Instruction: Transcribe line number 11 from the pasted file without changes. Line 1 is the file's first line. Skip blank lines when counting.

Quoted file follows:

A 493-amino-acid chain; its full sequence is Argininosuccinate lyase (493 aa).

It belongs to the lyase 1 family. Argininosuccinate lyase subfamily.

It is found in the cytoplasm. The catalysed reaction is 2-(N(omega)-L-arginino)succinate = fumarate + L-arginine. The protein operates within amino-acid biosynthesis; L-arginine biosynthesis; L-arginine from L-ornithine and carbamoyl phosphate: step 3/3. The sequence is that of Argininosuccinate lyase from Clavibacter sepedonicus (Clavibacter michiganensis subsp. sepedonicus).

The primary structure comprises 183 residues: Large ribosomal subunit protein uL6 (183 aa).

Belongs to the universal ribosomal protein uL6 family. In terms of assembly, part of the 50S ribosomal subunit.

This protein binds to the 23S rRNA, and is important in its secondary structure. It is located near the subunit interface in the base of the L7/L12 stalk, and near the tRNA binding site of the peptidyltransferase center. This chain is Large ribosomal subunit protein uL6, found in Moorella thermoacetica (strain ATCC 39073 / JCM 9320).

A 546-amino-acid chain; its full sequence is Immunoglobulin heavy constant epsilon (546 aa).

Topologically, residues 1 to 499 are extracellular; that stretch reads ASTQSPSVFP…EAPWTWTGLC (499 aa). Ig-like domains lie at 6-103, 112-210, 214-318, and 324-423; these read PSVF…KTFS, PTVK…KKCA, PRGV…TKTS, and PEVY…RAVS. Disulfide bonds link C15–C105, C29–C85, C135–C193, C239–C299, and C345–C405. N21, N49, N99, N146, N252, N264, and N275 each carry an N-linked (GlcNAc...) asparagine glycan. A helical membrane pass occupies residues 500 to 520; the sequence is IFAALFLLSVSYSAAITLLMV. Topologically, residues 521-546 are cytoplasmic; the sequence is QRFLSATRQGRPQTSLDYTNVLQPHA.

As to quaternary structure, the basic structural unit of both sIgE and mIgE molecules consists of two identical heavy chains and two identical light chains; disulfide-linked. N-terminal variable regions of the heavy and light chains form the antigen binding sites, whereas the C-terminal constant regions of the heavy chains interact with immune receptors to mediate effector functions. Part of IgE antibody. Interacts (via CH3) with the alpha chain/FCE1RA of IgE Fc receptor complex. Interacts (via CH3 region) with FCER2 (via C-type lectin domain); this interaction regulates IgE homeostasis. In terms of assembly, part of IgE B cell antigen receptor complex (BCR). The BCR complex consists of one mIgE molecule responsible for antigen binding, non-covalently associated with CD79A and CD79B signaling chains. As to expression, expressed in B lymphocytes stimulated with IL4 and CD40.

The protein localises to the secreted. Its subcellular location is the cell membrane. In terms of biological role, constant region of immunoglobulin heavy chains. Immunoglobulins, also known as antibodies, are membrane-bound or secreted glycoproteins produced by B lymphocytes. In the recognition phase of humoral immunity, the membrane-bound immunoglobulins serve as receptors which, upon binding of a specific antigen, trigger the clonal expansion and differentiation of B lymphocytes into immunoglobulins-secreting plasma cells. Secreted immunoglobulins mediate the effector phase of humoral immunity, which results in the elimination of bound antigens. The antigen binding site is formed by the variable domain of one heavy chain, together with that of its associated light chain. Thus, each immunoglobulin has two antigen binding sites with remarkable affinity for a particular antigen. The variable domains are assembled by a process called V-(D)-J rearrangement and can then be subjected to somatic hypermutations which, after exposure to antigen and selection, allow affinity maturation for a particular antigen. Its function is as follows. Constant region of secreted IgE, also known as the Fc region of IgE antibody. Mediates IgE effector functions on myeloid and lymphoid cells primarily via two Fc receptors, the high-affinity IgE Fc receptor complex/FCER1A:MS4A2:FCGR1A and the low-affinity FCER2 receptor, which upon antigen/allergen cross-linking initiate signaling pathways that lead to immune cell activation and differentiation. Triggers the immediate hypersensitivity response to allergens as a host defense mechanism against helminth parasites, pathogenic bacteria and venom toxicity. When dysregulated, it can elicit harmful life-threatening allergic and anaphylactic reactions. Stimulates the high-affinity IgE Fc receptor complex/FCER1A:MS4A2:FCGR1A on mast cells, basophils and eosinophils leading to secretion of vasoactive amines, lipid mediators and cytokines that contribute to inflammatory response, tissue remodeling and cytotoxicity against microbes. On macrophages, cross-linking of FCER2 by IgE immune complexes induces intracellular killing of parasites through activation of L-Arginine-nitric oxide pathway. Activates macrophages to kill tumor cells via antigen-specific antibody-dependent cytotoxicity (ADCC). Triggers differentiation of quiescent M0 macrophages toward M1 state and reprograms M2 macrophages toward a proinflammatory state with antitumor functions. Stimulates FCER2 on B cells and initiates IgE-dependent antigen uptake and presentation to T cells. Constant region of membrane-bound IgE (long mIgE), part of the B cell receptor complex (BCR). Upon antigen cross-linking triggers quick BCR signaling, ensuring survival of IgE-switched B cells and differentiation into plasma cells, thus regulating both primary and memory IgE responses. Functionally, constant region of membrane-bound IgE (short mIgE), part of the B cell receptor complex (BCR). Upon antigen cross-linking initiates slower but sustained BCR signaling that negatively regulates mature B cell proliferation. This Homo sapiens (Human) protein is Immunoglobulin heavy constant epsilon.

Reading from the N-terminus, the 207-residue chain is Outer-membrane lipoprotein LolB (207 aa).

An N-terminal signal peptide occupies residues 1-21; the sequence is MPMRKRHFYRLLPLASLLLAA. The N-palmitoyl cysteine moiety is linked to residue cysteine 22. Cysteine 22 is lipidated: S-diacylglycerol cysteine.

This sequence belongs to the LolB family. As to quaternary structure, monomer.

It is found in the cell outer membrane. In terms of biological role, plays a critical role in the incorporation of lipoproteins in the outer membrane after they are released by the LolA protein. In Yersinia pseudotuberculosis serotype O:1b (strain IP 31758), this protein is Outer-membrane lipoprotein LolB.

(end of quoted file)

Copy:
Reading from the N-terminus, the 207-residue chain is Outer-membrane lipoprotein LolB (207 aa).